Imagine you’re at WC 2014 in Brazil, and you hear this great story about a legendary local lothario. Known as Kaiser, Carlos Henrique Raposo pretended to be a pro footballer and lived the life for over 20 years. He slept with thousands of women, conning the ladies, owners, and coaches, while cleverly avoiding ever getting on the pitch.
Kaiser is an estafador, farsante, malandro, and a 171 (respectively: a swindler, phony, scalawag and fraudster). Imagine you’re putting together this lad’s fantasy of a story in time for the next WC, and then #MeToo happens. #FakeNews becomes a poison. People no longer laugh at liars, and instead, whether you support them or believe them becomes a deep dividing line in society.
So if you are Writer-Director Louis Myles and producer Tom Markham, you try to solve this positioning problem by using the first half of the film to set the scene and the context. You show that, well, in the pounding 1980s of sexy Rio de Janeiro, this is what men did. To excel at womanizing made you special then, and to have successfully cheated team owners/mafia should now, in retrospect, anoint you as a Robin Hood.
About a third of the film shows the various ways Kaiser perpetrated his fraud with coaches and team owners. He ingratiated himself with them and pretty much everyone else: players, fans, ball boys and media. His modus operandi was to befriend a big name player, use that as a chance to tryout, and then hang on for a few months by feigning injury, pimping, or other fabrications. Myles does a great job of recreating the fairytale.
The filmmakers interviewed over 70 people to try to confirm Kaiser’s stories. Almost all of the interviewees seem to have been in on the con and appear to be very accepting of a positive, enthusiastic guy who was fun to be around and knew how to party. But at the same time, none of them seem to know the whole truth.
Sorry, no redemption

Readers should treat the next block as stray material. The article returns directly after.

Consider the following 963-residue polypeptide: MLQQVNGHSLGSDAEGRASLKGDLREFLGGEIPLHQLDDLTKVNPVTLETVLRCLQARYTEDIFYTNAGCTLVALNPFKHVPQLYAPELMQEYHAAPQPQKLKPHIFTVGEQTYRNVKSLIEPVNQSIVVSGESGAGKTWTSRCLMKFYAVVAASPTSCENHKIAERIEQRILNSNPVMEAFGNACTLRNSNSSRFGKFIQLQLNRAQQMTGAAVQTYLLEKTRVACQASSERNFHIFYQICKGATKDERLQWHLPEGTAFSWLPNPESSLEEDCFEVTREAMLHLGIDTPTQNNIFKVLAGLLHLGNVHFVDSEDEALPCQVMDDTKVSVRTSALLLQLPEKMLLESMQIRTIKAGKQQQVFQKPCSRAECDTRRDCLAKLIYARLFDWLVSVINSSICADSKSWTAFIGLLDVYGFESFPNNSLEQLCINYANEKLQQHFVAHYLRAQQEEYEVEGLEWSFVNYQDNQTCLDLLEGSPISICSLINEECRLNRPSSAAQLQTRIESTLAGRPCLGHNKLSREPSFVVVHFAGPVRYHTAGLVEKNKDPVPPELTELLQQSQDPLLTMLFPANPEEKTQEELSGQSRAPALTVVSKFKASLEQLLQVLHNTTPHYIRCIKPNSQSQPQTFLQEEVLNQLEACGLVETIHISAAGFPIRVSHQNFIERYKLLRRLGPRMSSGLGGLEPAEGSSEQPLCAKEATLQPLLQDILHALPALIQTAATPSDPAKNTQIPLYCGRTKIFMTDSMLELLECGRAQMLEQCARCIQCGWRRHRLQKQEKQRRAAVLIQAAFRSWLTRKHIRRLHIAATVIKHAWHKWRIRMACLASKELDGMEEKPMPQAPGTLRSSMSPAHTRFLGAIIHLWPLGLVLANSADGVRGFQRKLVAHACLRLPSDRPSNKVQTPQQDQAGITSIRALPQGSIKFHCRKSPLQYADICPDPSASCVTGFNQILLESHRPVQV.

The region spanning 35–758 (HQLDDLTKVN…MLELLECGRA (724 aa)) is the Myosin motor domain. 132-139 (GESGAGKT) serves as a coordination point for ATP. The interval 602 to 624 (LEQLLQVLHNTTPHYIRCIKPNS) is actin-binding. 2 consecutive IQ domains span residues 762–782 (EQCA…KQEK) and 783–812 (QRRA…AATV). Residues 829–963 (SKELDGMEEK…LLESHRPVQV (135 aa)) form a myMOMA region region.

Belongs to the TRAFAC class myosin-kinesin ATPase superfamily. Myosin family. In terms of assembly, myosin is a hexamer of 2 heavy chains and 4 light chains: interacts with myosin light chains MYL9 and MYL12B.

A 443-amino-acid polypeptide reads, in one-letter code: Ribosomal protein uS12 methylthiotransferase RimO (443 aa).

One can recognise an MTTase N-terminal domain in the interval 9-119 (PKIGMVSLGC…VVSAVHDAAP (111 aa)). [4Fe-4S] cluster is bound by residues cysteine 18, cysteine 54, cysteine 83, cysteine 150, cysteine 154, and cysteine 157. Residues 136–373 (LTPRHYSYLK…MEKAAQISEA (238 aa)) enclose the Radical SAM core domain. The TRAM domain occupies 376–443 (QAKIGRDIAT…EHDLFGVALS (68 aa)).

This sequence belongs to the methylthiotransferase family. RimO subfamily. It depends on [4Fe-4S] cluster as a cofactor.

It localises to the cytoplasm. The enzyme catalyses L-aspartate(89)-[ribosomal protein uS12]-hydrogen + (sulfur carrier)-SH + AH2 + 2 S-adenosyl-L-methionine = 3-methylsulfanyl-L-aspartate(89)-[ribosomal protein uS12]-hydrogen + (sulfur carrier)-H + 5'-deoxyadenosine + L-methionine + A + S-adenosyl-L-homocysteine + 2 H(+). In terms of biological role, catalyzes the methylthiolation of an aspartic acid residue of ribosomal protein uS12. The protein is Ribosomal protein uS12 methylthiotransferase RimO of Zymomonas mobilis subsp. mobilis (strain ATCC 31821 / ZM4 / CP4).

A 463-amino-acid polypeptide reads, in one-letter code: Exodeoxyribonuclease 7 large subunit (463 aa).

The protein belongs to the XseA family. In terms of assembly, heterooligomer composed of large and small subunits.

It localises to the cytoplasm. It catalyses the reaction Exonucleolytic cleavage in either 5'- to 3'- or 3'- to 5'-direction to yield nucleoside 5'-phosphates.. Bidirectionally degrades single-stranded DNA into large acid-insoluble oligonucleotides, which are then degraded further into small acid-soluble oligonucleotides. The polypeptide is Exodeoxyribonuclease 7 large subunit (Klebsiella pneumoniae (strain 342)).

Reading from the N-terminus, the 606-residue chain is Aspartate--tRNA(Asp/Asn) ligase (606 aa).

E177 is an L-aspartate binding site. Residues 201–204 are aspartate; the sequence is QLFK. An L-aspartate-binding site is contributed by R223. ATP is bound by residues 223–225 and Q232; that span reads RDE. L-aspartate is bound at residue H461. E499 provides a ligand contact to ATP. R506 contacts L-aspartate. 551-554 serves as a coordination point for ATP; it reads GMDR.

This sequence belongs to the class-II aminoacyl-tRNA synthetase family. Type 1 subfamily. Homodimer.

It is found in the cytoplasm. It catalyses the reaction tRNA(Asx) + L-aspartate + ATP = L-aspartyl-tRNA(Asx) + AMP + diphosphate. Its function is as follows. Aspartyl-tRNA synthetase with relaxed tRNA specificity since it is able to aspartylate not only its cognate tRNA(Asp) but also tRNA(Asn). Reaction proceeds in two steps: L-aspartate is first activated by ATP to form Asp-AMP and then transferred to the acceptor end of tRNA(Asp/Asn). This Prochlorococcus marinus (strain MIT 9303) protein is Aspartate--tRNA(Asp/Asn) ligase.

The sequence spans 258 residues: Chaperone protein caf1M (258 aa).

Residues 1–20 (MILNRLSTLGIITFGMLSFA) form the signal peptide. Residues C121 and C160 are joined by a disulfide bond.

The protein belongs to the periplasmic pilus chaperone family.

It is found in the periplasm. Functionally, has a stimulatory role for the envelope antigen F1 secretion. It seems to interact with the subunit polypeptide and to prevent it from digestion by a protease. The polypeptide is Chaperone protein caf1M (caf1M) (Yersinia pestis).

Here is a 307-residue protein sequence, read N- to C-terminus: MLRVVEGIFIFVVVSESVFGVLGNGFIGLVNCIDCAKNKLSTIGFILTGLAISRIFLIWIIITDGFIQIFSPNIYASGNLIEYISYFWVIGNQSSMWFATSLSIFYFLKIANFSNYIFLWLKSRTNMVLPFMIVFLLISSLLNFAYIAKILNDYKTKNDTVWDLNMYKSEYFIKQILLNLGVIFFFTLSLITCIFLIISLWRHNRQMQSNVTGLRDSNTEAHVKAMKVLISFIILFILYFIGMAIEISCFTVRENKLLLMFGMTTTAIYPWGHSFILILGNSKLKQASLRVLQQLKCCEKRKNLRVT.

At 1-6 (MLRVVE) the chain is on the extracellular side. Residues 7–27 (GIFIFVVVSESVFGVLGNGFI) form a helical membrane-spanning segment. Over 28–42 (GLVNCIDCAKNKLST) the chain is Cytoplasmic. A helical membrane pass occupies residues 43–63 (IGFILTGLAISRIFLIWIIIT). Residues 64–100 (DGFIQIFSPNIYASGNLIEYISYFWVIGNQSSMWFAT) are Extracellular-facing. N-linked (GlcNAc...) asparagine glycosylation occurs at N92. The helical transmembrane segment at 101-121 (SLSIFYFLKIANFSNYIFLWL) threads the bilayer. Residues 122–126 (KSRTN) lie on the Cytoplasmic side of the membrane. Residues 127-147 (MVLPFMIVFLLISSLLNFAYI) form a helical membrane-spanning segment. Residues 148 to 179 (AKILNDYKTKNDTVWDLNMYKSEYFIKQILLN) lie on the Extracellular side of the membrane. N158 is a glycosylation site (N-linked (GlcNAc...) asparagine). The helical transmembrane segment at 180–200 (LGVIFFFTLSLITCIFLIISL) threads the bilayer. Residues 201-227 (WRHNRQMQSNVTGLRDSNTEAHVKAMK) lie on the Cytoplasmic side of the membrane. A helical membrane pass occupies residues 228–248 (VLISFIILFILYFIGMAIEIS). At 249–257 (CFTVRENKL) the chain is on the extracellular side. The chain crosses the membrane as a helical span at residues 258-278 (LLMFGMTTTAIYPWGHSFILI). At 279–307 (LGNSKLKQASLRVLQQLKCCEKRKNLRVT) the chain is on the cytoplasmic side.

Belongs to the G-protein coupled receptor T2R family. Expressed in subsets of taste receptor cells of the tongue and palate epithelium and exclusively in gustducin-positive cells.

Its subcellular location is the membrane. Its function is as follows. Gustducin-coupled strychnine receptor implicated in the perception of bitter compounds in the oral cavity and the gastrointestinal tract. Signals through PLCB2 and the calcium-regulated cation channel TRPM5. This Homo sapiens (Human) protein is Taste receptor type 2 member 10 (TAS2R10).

In the end, the filmmakers get Kaiser, now in his fifties, to tearfully claim that he didn’t hurt anyone and didn’t steal from anyone. If anything, he’s the victim, and his schemes helped him escape from the sorrowful life he was born into.
It could be a redeeming moment, but I found his tears, and most of his stories, not quite believable. There may be truths in all the events, but as they say in the film, if you tell a lie four times, it becomes a fact.
Even the filmmakers aren’t sure what’s true
In Hydall Codeen’s interview for Vice, the filmmakers shared plenty of their own doubt about the story that they assembled. Jon Boon’s article for The Sun reveals a lot of background on the making of the film. But google the many reports about Kaiser, starting in 2011, when he first started doing interviews promoting his accomplishments. There are many conflicting reports on where he played and when. The former Kaiser Magazine (no relation) published this infographic on his supposed club contracts.
The world needs different heroes
When there is so much bad data, as a scientist, I have to throw out the whole project. Even documentary narrator Bernardo de Paula turns out to be an American actor with a fake Brazilian accent.
The filmmakers obviously put in a lot of work to make an engaging film for young men to watch; like other documentaries, it took several years and 7 trips to Brazil. But the film’s timing is perhaps unlucky and now anachronistic. When a lad’s fantasy gets this much press, it’s a reminder of how far the world hasn’t advanced. But perhaps it makes sense that the film comes from the people behind the video game Football Manager. There is also an accompanying book by author Rob Smyth.
There are plenty of real-life scalawags who lie and yet run countries as well as FIFA. There’s no need for the film industry to fashion an anti-hero out of a guy who made his living by pimping women for footballers and owners, and managing access to celebrities.
Anyhow, it feels appropriate to post this review on Mother’s Day.
5 Soccer Movie Mom Rating = 5